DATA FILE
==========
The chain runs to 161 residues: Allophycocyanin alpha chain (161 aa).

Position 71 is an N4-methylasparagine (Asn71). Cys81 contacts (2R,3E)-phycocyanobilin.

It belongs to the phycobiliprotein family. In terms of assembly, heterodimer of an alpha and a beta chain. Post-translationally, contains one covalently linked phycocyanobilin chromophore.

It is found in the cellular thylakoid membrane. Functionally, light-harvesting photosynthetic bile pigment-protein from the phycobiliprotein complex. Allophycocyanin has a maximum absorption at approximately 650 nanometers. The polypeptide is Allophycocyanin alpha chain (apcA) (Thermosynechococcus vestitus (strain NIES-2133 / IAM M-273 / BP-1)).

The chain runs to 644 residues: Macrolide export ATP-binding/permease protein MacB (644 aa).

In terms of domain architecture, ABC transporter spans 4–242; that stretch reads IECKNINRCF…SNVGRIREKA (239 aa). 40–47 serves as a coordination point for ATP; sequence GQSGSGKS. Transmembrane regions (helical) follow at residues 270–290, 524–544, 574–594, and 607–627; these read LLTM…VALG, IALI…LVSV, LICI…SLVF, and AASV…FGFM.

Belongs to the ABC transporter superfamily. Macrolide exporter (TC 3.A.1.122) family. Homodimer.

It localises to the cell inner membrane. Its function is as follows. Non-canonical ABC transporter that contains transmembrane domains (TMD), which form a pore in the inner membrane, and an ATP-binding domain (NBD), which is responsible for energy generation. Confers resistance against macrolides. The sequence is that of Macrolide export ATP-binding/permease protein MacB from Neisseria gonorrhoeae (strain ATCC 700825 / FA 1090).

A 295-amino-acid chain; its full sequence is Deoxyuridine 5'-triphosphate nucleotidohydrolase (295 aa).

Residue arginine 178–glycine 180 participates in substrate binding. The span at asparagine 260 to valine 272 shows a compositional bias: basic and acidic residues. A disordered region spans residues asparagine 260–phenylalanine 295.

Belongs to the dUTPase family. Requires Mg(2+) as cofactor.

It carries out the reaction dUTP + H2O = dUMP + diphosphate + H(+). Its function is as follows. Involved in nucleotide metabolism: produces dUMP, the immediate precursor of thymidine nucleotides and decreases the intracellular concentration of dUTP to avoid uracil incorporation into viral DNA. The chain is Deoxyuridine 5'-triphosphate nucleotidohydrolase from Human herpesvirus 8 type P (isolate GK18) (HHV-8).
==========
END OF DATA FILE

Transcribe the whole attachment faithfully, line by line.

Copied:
The chain runs to 161 residues: Allophycocyanin alpha chain (161 aa).

Position 71 is an N4-methylasparagine (Asn71). Cys81 contacts (2R,3E)-phycocyanobilin.

It belongs to the phycobiliprotein family. In terms of assembly, heterodimer of an alpha and a beta chain. Post-translationally, contains one covalently linked phycocyanobilin chromophore.

It is found in the cellular thylakoid membrane. Functionally, light-harvesting photosynthetic bile pigment-protein from the phycobiliprotein complex. Allophycocyanin has a maximum absorption at approximately 650 nanometers. The polypeptide is Allophycocyanin alpha chain (apcA) (Thermosynechococcus vestitus (strain NIES-2133 / IAM M-273 / BP-1)).

The chain runs to 644 residues: Macrolide export ATP-binding/permease protein MacB (644 aa).

In terms of domain architecture, ABC transporter spans 4–242; that stretch reads IECKNINRCF…SNVGRIREKA (239 aa). 40–47 serves as a coordination point for ATP; sequence GQSGSGKS. Transmembrane regions (helical) follow at residues 270–290, 524–544, 574–594, and 607–627; these read LLTM…VALG, IALI…LVSV, LICI…SLVF, and AASV…FGFM.

Belongs to the ABC transporter superfamily. Macrolide exporter (TC 3.A.1.122) family. Homodimer.

It localises to the cell inner membrane. Its function is as follows. Non-canonical ABC transporter that contains transmembrane domains (TMD), which form a pore in the inner membrane, and an ATP-binding domain (NBD), which is responsible for energy generation. Confers resistance against macrolides. The sequence is that of Macrolide export ATP-binding/permease protein MacB from Neisseria gonorrhoeae (strain ATCC 700825 / FA 1090).

A 295-amino-acid chain; its full sequence is Deoxyuridine 5'-triphosphate nucleotidohydrolase (295 aa).

Residue arginine 178–glycine 180 participates in substrate binding. The span at asparagine 260 to valine 272 shows a compositional bias: basic and acidic residues. A disordered region spans residues asparagine 260–phenylalanine 295.

Belongs to the dUTPase family. Requires Mg(2+) as cofactor.

It carries out the reaction dUTP + H2O = dUMP + diphosphate + H(+). Its function is as follows. Involved in nucleotide metabolism: produces dUMP, the immediate precursor of thymidine nucleotides and decreases the intracellular concentration of dUTP to avoid uracil incorporation into viral DNA. The chain is Deoxyuridine 5'-triphosphate nucleotidohydrolase from Human herpesvirus 8 type P (isolate GK18) (HHV-8).